When Peter Forster opened the shed door, there were chickens: 21,000 of them in constant motion for as far as the eye could see. Fluffy, pale, pecking, sitting, standing, teeming, they covered the sawdust floor like an endlessly writhing carpet.
“These are happy chickens,” said the 63-year old Fife farmer. “They are like people after a rugby match, jammed together in a bar.” He nudged up close to make the point.
Peacehill Farm spreads out over a hill overlooking the Tay rail bridge across to Dundee. Forster and his family have run it since 1926, and have kept chickens for the last 28 years.
At the moment they have up to 340,000 birds in 11 industrial-sized sheds. On Friday they were all 21 days old, most of them more than halfway through their short lives.
In a few days, Forster explained, they would be “thinned” and about a quarter sent away for slaughter. The rest would grow for a few more days and then be harvested en masse, before they reach the grand old age of 42 days.
But these days 340,000 chickens are not enough, he said. Peacehill Farm has told the Scottish Environment Protection Agency (Sepa) that it wants to alter its operating permit to allow up to 500,000 chickens.
For a start, that means that the shed full of 21,000 chickens will have to accommodate 29,000 chickens. But the birds will be younger, smaller and lighter to ensure that they never exceed the food industry’s assurance standard of 38 kilogrammes per square metre.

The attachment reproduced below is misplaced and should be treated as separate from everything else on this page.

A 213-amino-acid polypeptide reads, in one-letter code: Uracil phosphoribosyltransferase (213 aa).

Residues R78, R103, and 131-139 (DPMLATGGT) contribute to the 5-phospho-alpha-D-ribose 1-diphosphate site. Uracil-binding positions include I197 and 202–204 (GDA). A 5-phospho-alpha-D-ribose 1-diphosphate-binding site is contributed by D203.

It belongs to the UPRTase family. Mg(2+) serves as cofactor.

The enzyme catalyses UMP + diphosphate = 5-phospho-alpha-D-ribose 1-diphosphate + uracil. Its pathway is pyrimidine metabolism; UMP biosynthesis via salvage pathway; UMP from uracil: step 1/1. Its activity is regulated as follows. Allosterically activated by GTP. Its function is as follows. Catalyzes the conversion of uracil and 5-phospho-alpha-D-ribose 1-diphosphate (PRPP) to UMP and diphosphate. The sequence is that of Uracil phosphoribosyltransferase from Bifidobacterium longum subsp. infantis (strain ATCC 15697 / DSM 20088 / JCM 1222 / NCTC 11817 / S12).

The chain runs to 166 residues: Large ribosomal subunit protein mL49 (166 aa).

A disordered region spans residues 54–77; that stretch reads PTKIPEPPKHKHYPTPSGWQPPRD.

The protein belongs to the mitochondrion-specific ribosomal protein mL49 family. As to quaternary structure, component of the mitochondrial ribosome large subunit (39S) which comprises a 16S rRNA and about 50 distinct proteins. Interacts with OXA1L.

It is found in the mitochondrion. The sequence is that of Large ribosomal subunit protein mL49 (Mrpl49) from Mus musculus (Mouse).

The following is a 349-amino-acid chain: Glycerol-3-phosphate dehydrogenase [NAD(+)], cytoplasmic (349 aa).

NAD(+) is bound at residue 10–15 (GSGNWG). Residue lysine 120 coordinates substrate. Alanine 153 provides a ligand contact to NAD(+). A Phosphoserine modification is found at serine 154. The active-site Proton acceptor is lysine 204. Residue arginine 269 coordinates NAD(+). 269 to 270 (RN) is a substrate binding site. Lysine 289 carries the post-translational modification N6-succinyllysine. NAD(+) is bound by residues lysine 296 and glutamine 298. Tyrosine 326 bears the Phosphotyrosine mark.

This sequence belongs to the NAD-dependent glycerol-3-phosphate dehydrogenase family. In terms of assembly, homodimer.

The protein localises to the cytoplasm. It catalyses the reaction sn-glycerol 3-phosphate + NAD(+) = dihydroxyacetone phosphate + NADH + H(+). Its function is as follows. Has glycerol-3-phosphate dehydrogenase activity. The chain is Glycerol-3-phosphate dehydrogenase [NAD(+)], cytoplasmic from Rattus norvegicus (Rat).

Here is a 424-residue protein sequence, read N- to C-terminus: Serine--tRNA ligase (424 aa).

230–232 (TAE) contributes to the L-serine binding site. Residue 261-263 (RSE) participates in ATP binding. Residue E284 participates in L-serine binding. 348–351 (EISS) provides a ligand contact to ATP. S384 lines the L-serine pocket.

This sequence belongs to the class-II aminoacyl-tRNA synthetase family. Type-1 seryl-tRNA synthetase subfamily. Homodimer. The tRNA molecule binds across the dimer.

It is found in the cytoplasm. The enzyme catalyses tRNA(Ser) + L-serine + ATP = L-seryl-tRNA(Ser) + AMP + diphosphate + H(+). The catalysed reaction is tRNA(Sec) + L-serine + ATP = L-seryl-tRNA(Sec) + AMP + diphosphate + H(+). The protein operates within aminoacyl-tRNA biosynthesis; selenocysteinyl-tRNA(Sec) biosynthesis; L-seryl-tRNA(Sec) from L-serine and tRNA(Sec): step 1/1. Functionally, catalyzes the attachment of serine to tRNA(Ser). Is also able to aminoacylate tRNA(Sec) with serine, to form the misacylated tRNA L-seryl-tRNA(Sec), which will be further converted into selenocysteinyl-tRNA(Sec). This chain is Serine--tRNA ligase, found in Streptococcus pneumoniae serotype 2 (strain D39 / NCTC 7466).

According to Forster, that equates to 16-19 chickens per square metre, depending on their weight. The main reason the farm is seeking to boost its numbers is because supermarkets are insisting on ever-smaller chickens.
Forster is not a fan of supermarkets. “The clever thing they do is to confuse the consumer,” he said, pointing out that though the price of whole chickens had stayed roughly the same for years, the average weight had plummeted.
“The industry is getting hammered on price,” he said. Plus, retailers would never say on their packaging which chicken came from Scotland, because they didn’t want to advertise the fact that 40 per cent came from Thailand, Brazil or elsewhere abroad.
Forster is proud of the conditions in which his chickens are kept, pointing to the double-glazed windows that have recently been installed in the sheds to give the birds natural light. Only about one per cent was dying prematurely - amounting to 3,000 or more chickens.
“We’ve got as good a chicken farm as anywhere else in Scotland,” he said. He showed off the brand new wood-chip boilers that are now heating the sheds, in place of diesel generators. In the last 12 months, he has invested about £1.5 million in the improvements.
The rising demand for smaller chickens was something Peacehill Farm had to respond to in order to survive as a business. “The farm will be supplying multiple customers with a wider range of birds weights than we have historically,” Forster told the Sunday Herald.
He regretted, however, having to publicise his application to Sepa by putting an advert in the local paper. He was worried that this would prompt a raid from animal rights “nutters”, pointing out that there had been an attempted break-in two or three years ago.
Forster’s 34-year-old son, Ross, who lives on the farm with his wife and three – soon to be four - young children, shares his father’s belief that their chickens are well looked after. “The welfare standards have never been higher,” he said.
The full application from Peacehill Farm to the Scottish Environment Protection Agency can be downloaded here (2.3MB pdf).